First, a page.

When Laos announced its intention to proceed with the Xayaburi hydropower project on the lower Mekong over the objections of neighbouring countries in the Mekong River Commission (MRC), it was feared that it would set a precedent.
Those fears were realised on Sept 30 when Laos challenged the MRC again and started construction of a second dam in Champasak province near the Lao-Cambodian border with little fanfare. The Don Sahong project hasn\’t drawn much attention from the public at large, partly due to the murky question of whether it’s actually on the main course of the Mekong.
Activists, however, are again up in arms crying foul and raising concerns over impacts to the river’s ecosystem.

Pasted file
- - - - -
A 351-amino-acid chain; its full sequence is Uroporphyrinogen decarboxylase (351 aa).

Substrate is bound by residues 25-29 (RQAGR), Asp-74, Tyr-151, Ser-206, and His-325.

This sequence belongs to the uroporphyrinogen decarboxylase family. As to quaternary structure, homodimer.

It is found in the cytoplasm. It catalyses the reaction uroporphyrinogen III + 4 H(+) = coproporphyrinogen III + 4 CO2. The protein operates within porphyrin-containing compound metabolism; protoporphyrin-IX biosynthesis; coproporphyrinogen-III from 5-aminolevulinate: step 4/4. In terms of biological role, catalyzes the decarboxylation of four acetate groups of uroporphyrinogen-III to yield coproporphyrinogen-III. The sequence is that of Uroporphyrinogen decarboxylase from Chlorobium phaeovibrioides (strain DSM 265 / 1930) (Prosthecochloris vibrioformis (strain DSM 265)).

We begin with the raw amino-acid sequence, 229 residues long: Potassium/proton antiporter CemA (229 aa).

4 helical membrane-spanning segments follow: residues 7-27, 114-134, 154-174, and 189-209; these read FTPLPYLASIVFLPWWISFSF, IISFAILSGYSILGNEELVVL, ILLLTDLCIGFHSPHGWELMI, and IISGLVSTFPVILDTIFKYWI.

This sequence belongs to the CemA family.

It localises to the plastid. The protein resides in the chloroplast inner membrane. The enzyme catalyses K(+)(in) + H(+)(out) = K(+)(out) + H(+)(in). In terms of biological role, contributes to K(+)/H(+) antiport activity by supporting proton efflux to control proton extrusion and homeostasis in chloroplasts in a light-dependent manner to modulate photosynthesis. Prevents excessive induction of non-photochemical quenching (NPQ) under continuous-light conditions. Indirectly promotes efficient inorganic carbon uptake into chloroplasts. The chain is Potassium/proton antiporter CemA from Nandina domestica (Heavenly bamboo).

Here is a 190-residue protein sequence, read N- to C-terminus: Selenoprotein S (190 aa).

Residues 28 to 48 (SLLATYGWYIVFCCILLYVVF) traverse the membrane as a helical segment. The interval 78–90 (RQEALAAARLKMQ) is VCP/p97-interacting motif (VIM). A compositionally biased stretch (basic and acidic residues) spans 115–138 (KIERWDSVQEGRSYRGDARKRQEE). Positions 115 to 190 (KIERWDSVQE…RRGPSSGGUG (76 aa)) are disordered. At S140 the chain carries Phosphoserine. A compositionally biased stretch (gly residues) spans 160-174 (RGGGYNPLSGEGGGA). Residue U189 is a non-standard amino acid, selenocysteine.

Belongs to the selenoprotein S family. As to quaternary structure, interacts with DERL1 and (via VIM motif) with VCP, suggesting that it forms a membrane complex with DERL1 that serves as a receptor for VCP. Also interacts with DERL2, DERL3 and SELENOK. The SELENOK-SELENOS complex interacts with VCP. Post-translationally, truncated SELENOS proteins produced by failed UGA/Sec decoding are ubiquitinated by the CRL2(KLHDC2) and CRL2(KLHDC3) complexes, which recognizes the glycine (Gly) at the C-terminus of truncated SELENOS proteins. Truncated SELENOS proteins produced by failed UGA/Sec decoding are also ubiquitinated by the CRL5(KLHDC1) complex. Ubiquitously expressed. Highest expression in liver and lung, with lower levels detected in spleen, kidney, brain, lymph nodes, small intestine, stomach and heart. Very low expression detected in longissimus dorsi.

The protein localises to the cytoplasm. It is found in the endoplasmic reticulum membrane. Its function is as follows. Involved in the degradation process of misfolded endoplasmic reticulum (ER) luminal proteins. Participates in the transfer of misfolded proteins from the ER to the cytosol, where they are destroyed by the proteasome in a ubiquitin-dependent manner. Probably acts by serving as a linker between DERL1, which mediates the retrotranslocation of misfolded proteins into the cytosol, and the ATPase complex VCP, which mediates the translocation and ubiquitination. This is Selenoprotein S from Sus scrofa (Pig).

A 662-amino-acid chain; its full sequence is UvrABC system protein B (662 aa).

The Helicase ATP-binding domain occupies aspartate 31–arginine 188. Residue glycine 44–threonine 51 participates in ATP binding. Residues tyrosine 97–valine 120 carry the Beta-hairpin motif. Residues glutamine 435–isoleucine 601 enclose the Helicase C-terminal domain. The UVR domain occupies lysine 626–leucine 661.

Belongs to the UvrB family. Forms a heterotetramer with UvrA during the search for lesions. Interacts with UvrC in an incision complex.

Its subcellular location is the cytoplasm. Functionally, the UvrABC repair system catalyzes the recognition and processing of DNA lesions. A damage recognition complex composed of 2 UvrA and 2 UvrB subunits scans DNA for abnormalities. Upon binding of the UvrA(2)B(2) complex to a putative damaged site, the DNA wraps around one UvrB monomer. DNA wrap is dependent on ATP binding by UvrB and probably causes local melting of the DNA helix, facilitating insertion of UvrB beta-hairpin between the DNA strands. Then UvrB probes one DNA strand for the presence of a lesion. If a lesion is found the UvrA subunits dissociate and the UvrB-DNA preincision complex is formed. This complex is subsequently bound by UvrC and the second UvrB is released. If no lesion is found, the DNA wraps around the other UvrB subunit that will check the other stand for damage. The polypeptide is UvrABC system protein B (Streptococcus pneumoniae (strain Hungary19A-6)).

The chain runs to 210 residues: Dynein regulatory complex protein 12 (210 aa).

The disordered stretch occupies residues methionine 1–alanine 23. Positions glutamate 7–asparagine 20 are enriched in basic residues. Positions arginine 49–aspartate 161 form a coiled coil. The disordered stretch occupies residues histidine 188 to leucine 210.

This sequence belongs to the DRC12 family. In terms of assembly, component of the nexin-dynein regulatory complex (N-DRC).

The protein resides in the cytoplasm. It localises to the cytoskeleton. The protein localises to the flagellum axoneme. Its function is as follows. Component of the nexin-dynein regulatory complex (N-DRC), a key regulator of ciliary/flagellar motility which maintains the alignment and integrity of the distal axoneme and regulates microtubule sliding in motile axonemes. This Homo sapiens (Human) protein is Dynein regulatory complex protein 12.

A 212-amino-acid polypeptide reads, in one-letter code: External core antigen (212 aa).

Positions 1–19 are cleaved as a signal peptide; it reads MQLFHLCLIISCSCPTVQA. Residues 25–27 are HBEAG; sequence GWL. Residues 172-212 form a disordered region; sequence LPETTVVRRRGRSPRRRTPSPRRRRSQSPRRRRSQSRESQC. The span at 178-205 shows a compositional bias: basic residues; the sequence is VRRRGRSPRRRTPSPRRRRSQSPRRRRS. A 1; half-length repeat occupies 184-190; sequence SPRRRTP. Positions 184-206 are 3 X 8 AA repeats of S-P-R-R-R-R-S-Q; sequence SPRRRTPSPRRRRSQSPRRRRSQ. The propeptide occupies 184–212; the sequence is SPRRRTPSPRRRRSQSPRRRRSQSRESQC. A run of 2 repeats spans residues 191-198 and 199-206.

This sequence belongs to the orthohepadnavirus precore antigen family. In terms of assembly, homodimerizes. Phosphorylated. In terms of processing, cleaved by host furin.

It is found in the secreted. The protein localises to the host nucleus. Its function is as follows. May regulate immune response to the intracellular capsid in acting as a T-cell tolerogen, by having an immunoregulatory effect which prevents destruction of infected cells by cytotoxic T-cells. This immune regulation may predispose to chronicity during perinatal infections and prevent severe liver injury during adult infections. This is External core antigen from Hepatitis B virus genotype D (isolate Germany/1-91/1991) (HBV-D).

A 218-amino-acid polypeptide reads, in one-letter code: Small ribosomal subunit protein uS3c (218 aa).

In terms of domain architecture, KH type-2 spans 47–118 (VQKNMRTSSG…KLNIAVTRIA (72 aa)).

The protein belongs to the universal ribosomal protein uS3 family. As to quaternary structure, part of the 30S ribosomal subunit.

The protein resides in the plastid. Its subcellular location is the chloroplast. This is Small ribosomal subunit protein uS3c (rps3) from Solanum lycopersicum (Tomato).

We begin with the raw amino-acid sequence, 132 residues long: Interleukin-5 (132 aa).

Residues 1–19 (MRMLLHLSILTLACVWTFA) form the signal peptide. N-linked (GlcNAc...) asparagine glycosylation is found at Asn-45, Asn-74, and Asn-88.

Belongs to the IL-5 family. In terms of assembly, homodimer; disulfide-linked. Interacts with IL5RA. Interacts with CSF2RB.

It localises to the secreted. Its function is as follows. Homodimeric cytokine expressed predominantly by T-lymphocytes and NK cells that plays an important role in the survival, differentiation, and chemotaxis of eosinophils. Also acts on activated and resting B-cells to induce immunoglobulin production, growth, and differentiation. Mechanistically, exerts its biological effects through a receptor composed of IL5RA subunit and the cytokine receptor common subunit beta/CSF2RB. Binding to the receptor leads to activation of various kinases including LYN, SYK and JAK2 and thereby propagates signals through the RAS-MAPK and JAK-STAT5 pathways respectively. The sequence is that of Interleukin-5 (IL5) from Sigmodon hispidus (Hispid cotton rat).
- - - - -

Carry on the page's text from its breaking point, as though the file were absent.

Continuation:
The MRC says work at Don Sahong began on Friday. If finished, the dam will be built to a height of up to 30m and cut across a section of river about 100m across.
Besides the environmental impact of the dam, the MRC is concerned that by going ahead with the Don Sahong project Laos is directly challenging the rules governing the Mekong put in place by the MRC, which is comprised of Laos, Vietnam, Cambodia and Thailand. It could be argued that Laos had already crossed that bridge with its decision to proceed with the Xayaburi dam without approval from the MRC, but in that case Laos did at least go through the prior consultation process which requires meetings and consultations between member states.
MRC regulations say that if a member country uses water from the main course of the river during the dry season or diverts water from the main course during the rainy season, it must consult with neighbouring Mekong countries first. Laos did submit documents to the MRC on Sept 30 announcing its intention to start construction of the Don Sahong dam, but did not wait for any feedback before it started work.